And here is a joyplot showing the changes in the hour of day wave depending on how close robberies are to a public high school or middle school:

You can see bumps very nearby schools at 7 am, then around noon and throughout the later afternoon, but are smoothed out when you get to around 2,000 feet away from schools.

The idea behind this paper is that several recent articles have not found much of a conditional relationship between crime generators and time of day. For example you would think bars only effect crime at nighttime when most people are at the bar, but several recent articles found the time of day does not make much of a difference (Bernasco et al., 2017; Haberman & Ratcliffe, 2015). We hypothesize this is because of the background wave of crime per hour of the day is much larger in magnitude than any local factor. An intuitive reason for this is that a place never has just a bar in isolation, there are other local land uses nearby that influence criminal patterns. You can see places nearby crime generators cause slight bumps in the background wave, but they are tiny compared to the overall amplitude of the general within day crime wave.

The article has a link to data and code to reproduce the findings. As always if you have feedback I am all ears.

Paper published: Evaluating Community Prosecution Code Enforcement in Dallas, Texas

Some work John Worrall and I collaborated on was just published in Justice Quarterly, Evaluating Community Prosecution Code Enforcement in Dallas, Texas. I have two links to share:

If you need access to the article always feel free to email.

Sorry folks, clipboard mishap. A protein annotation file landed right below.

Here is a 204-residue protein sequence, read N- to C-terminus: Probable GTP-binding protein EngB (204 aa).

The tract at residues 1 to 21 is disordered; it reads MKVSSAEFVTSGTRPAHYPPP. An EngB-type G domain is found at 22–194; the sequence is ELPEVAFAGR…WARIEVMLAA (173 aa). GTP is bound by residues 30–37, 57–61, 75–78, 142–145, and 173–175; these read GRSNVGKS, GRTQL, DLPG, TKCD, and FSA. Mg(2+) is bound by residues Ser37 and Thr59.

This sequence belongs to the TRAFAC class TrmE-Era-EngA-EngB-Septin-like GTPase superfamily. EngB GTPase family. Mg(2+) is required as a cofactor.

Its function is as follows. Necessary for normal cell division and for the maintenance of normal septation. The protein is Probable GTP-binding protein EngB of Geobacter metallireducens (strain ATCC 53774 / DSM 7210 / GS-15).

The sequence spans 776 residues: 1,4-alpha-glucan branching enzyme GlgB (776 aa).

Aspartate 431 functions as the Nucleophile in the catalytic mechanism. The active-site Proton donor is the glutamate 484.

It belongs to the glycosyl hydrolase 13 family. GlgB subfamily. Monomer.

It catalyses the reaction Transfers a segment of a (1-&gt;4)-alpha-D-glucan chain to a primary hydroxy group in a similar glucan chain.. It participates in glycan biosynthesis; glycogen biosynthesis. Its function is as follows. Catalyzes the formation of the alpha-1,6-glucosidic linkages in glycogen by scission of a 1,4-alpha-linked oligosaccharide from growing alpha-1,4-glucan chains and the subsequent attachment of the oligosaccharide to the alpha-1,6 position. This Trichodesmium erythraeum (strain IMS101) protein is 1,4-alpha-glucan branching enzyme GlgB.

Below is the abstract:

We evaluated a community prosecution program in Dallas, Texas. City attorneys, who in Dallas are the chief prosecutors for specified misdemeanors, were paired with code enforcement officers to improve property conditions in a number of proactive focus areas, or PFAs, throughout the city. We conducted a panel data analysis, focusing on the effects of PFA activity on crime in 19 PFAs over a six-year period (monthly observations from 2010 to 2015). Control areas with similar levels of pre-intervention crime were also included. Statistical analyses controlled for pre-existing crime trends, seasonality effects, and other law enforcement activities. With and without dosage data, the total crime rate decreased in PFA areas relative to control areas. City attorney/code enforcement teams, by seeking the voluntary or court-ordered abatement of code violations and criminal activity at residential and commercial properties, apparently improved public safety in targeted areas.

This was a neat program, as PFAs are near equivalents of hot spots that police focus on. So for the evaluation we drew control areas from Dallas PD’s Target Area Action Grid (TAAG) Areas: